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Schönes Ding von Sam Lavigne, Predictive Policing für Wirtschaftskriminalität im Finanzsektor, 'ne Robocop-App für Bankster.
White Collar Crime Risk Zones uses machine learning to predict where financial crimes will happen across the U.S. The system was trained on incidents of financial malfeasance from 1964 to the present day, collected from the Financial Industry Regulatory Authority (FINRA), a non-governmental organization that regulates financial firms.
The system uses industry-standard predictive policing methodologies, including Risk Terrain Modeling and geospatial feature predictors, which enables the tool to predict financial crime at the city-block-level with an accuracy of 90.12%.
"The truth is that all of those systems use biased data sets and reinforce precisely the biases that they emerge from," Sam Lavigne, a technologist and the New Inquiry's special projects editor who helped develop WCCRZ, said in a phone interview on Tuesday. "And that the police departments making use of those systems work behind a veil of objectivity."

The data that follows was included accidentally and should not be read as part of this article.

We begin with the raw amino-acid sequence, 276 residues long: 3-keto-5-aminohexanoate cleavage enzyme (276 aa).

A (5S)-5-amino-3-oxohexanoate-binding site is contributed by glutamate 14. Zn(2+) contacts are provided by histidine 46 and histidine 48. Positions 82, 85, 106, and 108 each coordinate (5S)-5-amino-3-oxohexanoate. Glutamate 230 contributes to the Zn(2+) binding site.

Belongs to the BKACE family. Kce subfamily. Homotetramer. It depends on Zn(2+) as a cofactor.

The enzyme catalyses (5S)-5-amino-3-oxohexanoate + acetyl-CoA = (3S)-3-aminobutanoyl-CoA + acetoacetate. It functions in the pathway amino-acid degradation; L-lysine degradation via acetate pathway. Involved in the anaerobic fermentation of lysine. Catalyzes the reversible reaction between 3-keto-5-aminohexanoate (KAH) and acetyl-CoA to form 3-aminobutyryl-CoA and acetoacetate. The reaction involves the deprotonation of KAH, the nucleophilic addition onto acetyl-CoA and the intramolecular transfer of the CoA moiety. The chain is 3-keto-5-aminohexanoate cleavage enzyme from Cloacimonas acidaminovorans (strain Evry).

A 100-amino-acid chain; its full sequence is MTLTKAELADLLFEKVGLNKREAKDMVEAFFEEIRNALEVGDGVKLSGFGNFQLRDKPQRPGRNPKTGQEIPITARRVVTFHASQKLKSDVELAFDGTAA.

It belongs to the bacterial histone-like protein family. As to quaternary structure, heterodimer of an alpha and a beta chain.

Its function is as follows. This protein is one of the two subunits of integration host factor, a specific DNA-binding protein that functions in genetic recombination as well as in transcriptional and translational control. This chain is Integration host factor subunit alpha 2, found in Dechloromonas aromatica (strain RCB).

So the WCCRZ team, which included Lavigne, the New Inquiry publisher Francis Tseng and data scientist Brian Clifton, built out a "Most Likely Suspect" feature, scraping the LinkedIn profiles of top executives in that area to come up with a facial average. The app slaps a new face on crime: a thousand algorithmically generated, grinning white fraudsters.
It may not be the face of crime trotted out on the evening news, but that's the point. The app reframes the common cultural code for criminality — typically black, poor and uneducated — around corporations and neighborhoods that more accurately reflect where crime happens and who's committing it.